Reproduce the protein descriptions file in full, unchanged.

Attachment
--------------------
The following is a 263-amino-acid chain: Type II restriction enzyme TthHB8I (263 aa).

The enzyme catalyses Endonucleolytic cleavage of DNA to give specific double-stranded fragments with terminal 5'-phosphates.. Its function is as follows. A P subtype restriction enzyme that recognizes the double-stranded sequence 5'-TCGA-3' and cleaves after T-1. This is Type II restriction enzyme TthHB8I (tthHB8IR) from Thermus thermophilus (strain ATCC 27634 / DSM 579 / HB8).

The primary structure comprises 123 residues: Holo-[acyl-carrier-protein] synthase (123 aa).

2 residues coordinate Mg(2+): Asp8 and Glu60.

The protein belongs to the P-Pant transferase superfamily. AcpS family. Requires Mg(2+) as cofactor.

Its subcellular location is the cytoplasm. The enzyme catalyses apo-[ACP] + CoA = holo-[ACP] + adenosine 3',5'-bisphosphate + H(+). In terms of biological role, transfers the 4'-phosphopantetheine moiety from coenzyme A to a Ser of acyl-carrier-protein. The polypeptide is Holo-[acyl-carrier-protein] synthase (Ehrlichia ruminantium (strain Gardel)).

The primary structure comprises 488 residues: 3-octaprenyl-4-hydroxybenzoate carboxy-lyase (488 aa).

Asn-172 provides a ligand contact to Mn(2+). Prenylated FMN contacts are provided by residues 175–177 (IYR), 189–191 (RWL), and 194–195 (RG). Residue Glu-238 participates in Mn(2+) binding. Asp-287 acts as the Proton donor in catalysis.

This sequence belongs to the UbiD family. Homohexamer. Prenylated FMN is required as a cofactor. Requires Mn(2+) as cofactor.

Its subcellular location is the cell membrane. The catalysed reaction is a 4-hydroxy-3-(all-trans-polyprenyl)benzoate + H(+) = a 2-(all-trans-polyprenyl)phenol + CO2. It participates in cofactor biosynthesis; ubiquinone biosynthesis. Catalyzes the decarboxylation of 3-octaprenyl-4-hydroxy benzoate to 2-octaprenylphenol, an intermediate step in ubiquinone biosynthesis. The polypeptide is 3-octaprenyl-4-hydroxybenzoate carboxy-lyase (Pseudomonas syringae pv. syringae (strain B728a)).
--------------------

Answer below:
The following is a 263-amino-acid chain: Type II restriction enzyme TthHB8I (263 aa).

The enzyme catalyses Endonucleolytic cleavage of DNA to give specific double-stranded fragments with terminal 5'-phosphates.. Its function is as follows. A P subtype restriction enzyme that recognizes the double-stranded sequence 5'-TCGA-3' and cleaves after T-1. This is Type II restriction enzyme TthHB8I (tthHB8IR) from Thermus thermophilus (strain ATCC 27634 / DSM 579 / HB8).

The primary structure comprises 123 residues: Holo-[acyl-carrier-protein] synthase (123 aa).

2 residues coordinate Mg(2+): Asp8 and Glu60.

The protein belongs to the P-Pant transferase superfamily. AcpS family. Requires Mg(2+) as cofactor.

Its subcellular location is the cytoplasm. The enzyme catalyses apo-[ACP] + CoA = holo-[ACP] + adenosine 3',5'-bisphosphate + H(+). In terms of biological role, transfers the 4'-phosphopantetheine moiety from coenzyme A to a Ser of acyl-carrier-protein. The polypeptide is Holo-[acyl-carrier-protein] synthase (Ehrlichia ruminantium (strain Gardel)).

The primary structure comprises 488 residues: 3-octaprenyl-4-hydroxybenzoate carboxy-lyase (488 aa).

Asn-172 provides a ligand contact to Mn(2+). Prenylated FMN contacts are provided by residues 175–177 (IYR), 189–191 (RWL), and 194–195 (RG). Residue Glu-238 participates in Mn(2+) binding. Asp-287 acts as the Proton donor in catalysis.

This sequence belongs to the UbiD family. Homohexamer. Prenylated FMN is required as a cofactor. Requires Mn(2+) as cofactor.

Its subcellular location is the cell membrane. The catalysed reaction is a 4-hydroxy-3-(all-trans-polyprenyl)benzoate + H(+) = a 2-(all-trans-polyprenyl)phenol + CO2. It participates in cofactor biosynthesis; ubiquinone biosynthesis. Catalyzes the decarboxylation of 3-octaprenyl-4-hydroxy benzoate to 2-octaprenylphenol, an intermediate step in ubiquinone biosynthesis. The polypeptide is 3-octaprenyl-4-hydroxybenzoate carboxy-lyase (Pseudomonas syringae pv. syringae (strain B728a)).